Investing in African American Ministries provides the encouragement, resources, and support necessary for current and aspiring Black pastors and leaders to thrive in the PCA.

Out of 4,900 teaching elders in the PCA, only 1% are African American.

The lack of representation in leadership is directly connected to the lack of diversity in our pews.

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African American teaching elders

Most Black Presbyterians are first-generation trailblazers. We have to navigate social and cultural stresses in American Presbyterian churches akin to the stresses experienced by our American brothers and sisters serving abroad, but without the resources and support often afforded to the latter. These stresses lead to disorientation, insecurity, anger, resentment, feelings of superiority or inferiority, and homesickness, which eventually results in burnout.

But access to a resource like AAM means more Black leaders, congregants, and a denomination that better reflects the kingdom of God

How You Can Help

Pray

Pray that faith, hope, and love would be strengthened and renewed in Black leaders and congregants throughout the PCA.

Support

Give a one-time or monthly gift so that we can provide the resources, support, and care they need.

Fundraise

Collaborate with our team to help us raise money and increase our impact.

AAM Donor Page Assets

AAM seeks to advance the vision of the PCA, which is to "glorify God by extending the kingdom of Jesus Christ over all individual lives through all areas of society and in all nations and cultures."

We are building an influential community of thriving African American leaders and congregants through resources and relationships out of which we recruit, support, and mobilize leaders.

We help the denomination grow to better reflect the diverse gospel kingdom.

Newly Ordained Teaching Elders in 2021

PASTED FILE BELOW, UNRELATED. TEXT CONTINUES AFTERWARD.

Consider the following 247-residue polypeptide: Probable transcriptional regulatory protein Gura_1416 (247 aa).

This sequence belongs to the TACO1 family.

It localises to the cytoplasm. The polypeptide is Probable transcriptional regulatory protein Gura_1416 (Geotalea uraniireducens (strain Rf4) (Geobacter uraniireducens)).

3

Willie Addison

Ezekiel Dean

Ezekiel Dean

Steven Gilchrist 2

Steven Gilchrist

Charles Lewis (1)

Charles Lewis

4

Evan Marbury

2

Jeremiah Ornelas

Amos Williams

Amos Williams

What People Are Saying

4

Evan Marbury

Ordained in 2021

I still remember the very first LDR back in Chattanooga, TN. It was only about a dozen of us then, and there was nothing official about it yet, but it was so clear that it was a necessary gathering. Black folks from various places came together to encourage and be encouraged, and that has morphed into an incredible ministry for anyone seeking to develop and resource spaces for African Americans. I’m grateful for how LDR and AAM have grown over the years, and I’m excited to see what the Lord will continue to do in and through these ministries.

Amos Williams

Amos Williams

Ordained in 2021

I am grateful for AAM because it gives my family the opportunity to build relationships with other African American brothers and sisters in the PCA. LDR gives us the opportunity to spend time face to face with those brothers and sisters who are spread throughout the country. It’s like a family reunion.

Charles Lewis (1)

Charles Lewis

Ordained in 2021

My first LDR was back in 2013. I was astounded to find so many young, Black Presbyterian men and women gathering to learn, fellowship, and celebrate with one another. Over the past eight years, it’s been a joy to see our great God grow that number both in quantity of people and quality of relationships -- all due in large part to the work of AAM.

2

Jeremiah Ornelas

Ordained in 2021

A few years ago I attended my first LDR conference and the Lord used that experience to change me from the inside out. I’m a young man, but I ran from the Black church when I was a younger man in search of a more robust theological church experience. But I was confounded by two things I once thought were mutually incompatible: exuberance in worship and robust theology. LDR brought those two together for me.

I realized that to pit the 'Black church experience' against sound biblical teaching is a false dichotomy and unloving to all the faithful Christians in those circles across the world and across time...In 2015, Dr. Karen Ellis closed out the conference with a phenomenal lesson and seamlessly began singing a negro spiritual. I wept. And I remember praying: 'Lord forgive me for my pride. Forgive me for not loving my brothers and sisters.

Steven Gilchrist 2

Steven Gilchrist

Ordained in 2021

AAM and LDR have afforded me a unique opportunity of getting to meet, listening to, learning from, and being loved on by Black Presbyterians so that I can integrate Reformed theology with all of its social implications in my context.

Help Us Support African American TEs in 2022

Every gift to AAM provides more resources to current and aspiring Black pastors and church leaders so they can serve faithfully and thrive in the PCA.